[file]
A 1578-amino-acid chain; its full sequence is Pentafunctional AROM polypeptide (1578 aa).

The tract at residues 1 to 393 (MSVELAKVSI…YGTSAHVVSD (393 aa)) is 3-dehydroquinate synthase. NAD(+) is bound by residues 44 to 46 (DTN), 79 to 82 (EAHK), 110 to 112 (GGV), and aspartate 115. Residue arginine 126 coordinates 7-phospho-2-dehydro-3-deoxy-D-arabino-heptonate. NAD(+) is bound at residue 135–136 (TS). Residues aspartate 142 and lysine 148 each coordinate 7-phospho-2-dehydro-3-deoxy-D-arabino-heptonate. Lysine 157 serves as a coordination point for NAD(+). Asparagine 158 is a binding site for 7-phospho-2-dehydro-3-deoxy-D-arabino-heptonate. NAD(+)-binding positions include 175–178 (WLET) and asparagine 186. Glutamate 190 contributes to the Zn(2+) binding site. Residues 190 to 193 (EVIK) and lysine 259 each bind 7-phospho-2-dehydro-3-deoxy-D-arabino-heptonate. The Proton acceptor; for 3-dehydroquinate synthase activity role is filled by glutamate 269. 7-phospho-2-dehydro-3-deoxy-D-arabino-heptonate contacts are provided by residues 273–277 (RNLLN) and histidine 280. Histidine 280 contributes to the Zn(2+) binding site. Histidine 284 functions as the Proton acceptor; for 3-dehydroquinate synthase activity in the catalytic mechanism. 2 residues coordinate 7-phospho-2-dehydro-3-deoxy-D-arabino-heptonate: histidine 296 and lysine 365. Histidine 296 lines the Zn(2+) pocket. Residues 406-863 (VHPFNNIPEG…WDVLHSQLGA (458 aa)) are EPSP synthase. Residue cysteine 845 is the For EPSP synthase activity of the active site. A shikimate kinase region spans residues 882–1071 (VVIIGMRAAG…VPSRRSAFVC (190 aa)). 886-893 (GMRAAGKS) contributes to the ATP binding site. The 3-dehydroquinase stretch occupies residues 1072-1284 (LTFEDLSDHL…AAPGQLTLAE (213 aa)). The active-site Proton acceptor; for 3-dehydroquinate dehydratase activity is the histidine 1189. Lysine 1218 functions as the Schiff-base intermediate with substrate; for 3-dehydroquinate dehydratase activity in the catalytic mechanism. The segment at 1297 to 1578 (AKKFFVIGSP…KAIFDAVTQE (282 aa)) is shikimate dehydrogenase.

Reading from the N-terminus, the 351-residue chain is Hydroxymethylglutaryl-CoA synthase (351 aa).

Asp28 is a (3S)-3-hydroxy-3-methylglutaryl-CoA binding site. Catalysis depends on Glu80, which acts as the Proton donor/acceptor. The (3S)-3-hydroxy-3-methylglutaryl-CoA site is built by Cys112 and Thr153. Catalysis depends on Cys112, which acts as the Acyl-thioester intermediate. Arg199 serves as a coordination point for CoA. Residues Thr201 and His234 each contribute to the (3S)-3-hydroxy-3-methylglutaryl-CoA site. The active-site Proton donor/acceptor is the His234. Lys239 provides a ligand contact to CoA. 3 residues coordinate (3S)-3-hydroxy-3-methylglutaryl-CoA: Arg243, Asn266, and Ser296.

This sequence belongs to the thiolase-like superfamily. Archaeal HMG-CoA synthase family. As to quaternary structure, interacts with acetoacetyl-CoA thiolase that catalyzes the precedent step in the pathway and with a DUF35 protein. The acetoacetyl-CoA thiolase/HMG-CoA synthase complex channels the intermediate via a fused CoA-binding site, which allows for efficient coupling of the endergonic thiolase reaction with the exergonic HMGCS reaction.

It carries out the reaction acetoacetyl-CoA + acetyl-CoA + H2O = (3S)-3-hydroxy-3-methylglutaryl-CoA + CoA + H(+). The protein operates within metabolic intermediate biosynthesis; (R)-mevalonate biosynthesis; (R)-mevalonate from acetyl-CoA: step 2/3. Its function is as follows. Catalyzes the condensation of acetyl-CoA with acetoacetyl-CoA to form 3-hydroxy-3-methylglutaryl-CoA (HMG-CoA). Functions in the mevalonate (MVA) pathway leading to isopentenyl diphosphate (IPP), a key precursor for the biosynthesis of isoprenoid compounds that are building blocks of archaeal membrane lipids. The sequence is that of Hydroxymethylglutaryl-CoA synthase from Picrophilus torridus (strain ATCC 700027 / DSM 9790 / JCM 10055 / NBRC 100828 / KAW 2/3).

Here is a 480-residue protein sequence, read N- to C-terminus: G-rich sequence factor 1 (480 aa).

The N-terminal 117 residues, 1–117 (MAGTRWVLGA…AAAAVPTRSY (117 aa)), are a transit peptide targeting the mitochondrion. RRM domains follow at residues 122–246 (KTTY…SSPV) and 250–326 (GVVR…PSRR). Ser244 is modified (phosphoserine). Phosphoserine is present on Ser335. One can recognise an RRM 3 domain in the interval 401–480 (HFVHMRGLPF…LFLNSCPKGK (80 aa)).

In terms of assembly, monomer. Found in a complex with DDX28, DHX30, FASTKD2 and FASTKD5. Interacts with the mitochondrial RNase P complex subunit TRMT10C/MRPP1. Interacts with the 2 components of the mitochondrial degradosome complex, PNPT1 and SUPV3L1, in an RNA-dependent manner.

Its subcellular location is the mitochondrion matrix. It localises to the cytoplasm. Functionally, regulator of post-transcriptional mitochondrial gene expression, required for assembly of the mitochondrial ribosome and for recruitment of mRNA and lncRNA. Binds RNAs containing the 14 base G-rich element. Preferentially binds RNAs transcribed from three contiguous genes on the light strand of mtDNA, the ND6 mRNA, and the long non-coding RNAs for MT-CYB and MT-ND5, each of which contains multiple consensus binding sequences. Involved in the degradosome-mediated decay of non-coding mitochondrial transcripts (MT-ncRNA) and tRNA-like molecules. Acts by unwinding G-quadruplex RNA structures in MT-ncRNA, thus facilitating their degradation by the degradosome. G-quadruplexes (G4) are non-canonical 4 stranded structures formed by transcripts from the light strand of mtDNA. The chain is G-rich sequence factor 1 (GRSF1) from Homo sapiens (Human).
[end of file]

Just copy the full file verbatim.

A 1578-amino-acid chain; its full sequence is Pentafunctional AROM polypeptide (1578 aa).

The tract at residues 1 to 393 (MSVELAKVSI…YGTSAHVVSD (393 aa)) is 3-dehydroquinate synthase. NAD(+) is bound by residues 44 to 46 (DTN), 79 to 82 (EAHK), 110 to 112 (GGV), and aspartate 115. Residue arginine 126 coordinates 7-phospho-2-dehydro-3-deoxy-D-arabino-heptonate. NAD(+) is bound at residue 135–136 (TS). Residues aspartate 142 and lysine 148 each coordinate 7-phospho-2-dehydro-3-deoxy-D-arabino-heptonate. Lysine 157 serves as a coordination point for NAD(+). Asparagine 158 is a binding site for 7-phospho-2-dehydro-3-deoxy-D-arabino-heptonate. NAD(+)-binding positions include 175–178 (WLET) and asparagine 186. Glutamate 190 contributes to the Zn(2+) binding site. Residues 190 to 193 (EVIK) and lysine 259 each bind 7-phospho-2-dehydro-3-deoxy-D-arabino-heptonate. The Proton acceptor; for 3-dehydroquinate synthase activity role is filled by glutamate 269. 7-phospho-2-dehydro-3-deoxy-D-arabino-heptonate contacts are provided by residues 273–277 (RNLLN) and histidine 280. Histidine 280 contributes to the Zn(2+) binding site. Histidine 284 functions as the Proton acceptor; for 3-dehydroquinate synthase activity in the catalytic mechanism. 2 residues coordinate 7-phospho-2-dehydro-3-deoxy-D-arabino-heptonate: histidine 296 and lysine 365. Histidine 296 lines the Zn(2+) pocket. Residues 406-863 (VHPFNNIPEG…WDVLHSQLGA (458 aa)) are EPSP synthase. Residue cysteine 845 is the For EPSP synthase activity of the active site. A shikimate kinase region spans residues 882–1071 (VVIIGMRAAG…VPSRRSAFVC (190 aa)). 886-893 (GMRAAGKS) contributes to the ATP binding site. The 3-dehydroquinase stretch occupies residues 1072-1284 (LTFEDLSDHL…AAPGQLTLAE (213 aa)). The active-site Proton acceptor; for 3-dehydroquinate dehydratase activity is the histidine 1189. Lysine 1218 functions as the Schiff-base intermediate with substrate; for 3-dehydroquinate dehydratase activity in the catalytic mechanism. The segment at 1297 to 1578 (AKKFFVIGSP…KAIFDAVTQE (282 aa)) is shikimate dehydrogenase.

Reading from the N-terminus, the 351-residue chain is Hydroxymethylglutaryl-CoA synthase (351 aa).

Asp28 is a (3S)-3-hydroxy-3-methylglutaryl-CoA binding site. Catalysis depends on Glu80, which acts as the Proton donor/acceptor. The (3S)-3-hydroxy-3-methylglutaryl-CoA site is built by Cys112 and Thr153. Catalysis depends on Cys112, which acts as the Acyl-thioester intermediate. Arg199 serves as a coordination point for CoA. Residues Thr201 and His234 each contribute to the (3S)-3-hydroxy-3-methylglutaryl-CoA site. The active-site Proton donor/acceptor is the His234. Lys239 provides a ligand contact to CoA. 3 residues coordinate (3S)-3-hydroxy-3-methylglutaryl-CoA: Arg243, Asn266, and Ser296.

This sequence belongs to the thiolase-like superfamily. Archaeal HMG-CoA synthase family. As to quaternary structure, interacts with acetoacetyl-CoA thiolase that catalyzes the precedent step in the pathway and with a DUF35 protein. The acetoacetyl-CoA thiolase/HMG-CoA synthase complex channels the intermediate via a fused CoA-binding site, which allows for efficient coupling of the endergonic thiolase reaction with the exergonic HMGCS reaction.

It carries out the reaction acetoacetyl-CoA + acetyl-CoA + H2O = (3S)-3-hydroxy-3-methylglutaryl-CoA + CoA + H(+). The protein operates within metabolic intermediate biosynthesis; (R)-mevalonate biosynthesis; (R)-mevalonate from acetyl-CoA: step 2/3. Its function is as follows. Catalyzes the condensation of acetyl-CoA with acetoacetyl-CoA to form 3-hydroxy-3-methylglutaryl-CoA (HMG-CoA). Functions in the mevalonate (MVA) pathway leading to isopentenyl diphosphate (IPP), a key precursor for the biosynthesis of isoprenoid compounds that are building blocks of archaeal membrane lipids. The sequence is that of Hydroxymethylglutaryl-CoA synthase from Picrophilus torridus (strain ATCC 700027 / DSM 9790 / JCM 10055 / NBRC 100828 / KAW 2/3).

Here is a 480-residue protein sequence, read N- to C-terminus: G-rich sequence factor 1 (480 aa).

The N-terminal 117 residues, 1–117 (MAGTRWVLGA…AAAAVPTRSY (117 aa)), are a transit peptide targeting the mitochondrion. RRM domains follow at residues 122–246 (KTTY…SSPV) and 250–326 (GVVR…PSRR). Ser244 is modified (phosphoserine). Phosphoserine is present on Ser335. One can recognise an RRM 3 domain in the interval 401–480 (HFVHMRGLPF…LFLNSCPKGK (80 aa)).

In terms of assembly, monomer. Found in a complex with DDX28, DHX30, FASTKD2 and FASTKD5. Interacts with the mitochondrial RNase P complex subunit TRMT10C/MRPP1. Interacts with the 2 components of the mitochondrial degradosome complex, PNPT1 and SUPV3L1, in an RNA-dependent manner.

Its subcellular location is the mitochondrion matrix. It localises to the cytoplasm. Functionally, regulator of post-transcriptional mitochondrial gene expression, required for assembly of the mitochondrial ribosome and for recruitment of mRNA and lncRNA. Binds RNAs containing the 14 base G-rich element. Preferentially binds RNAs transcribed from three contiguous genes on the light strand of mtDNA, the ND6 mRNA, and the long non-coding RNAs for MT-CYB and MT-ND5, each of which contains multiple consensus binding sequences. Involved in the degradosome-mediated decay of non-coding mitochondrial transcripts (MT-ncRNA) and tRNA-like molecules. Acts by unwinding G-quadruplex RNA structures in MT-ncRNA, thus facilitating their degradation by the degradosome. G-quadruplexes (G4) are non-canonical 4 stranded structures formed by transcripts from the light strand of mtDNA. The chain is G-rich sequence factor 1 (GRSF1) from Homo sapiens (Human).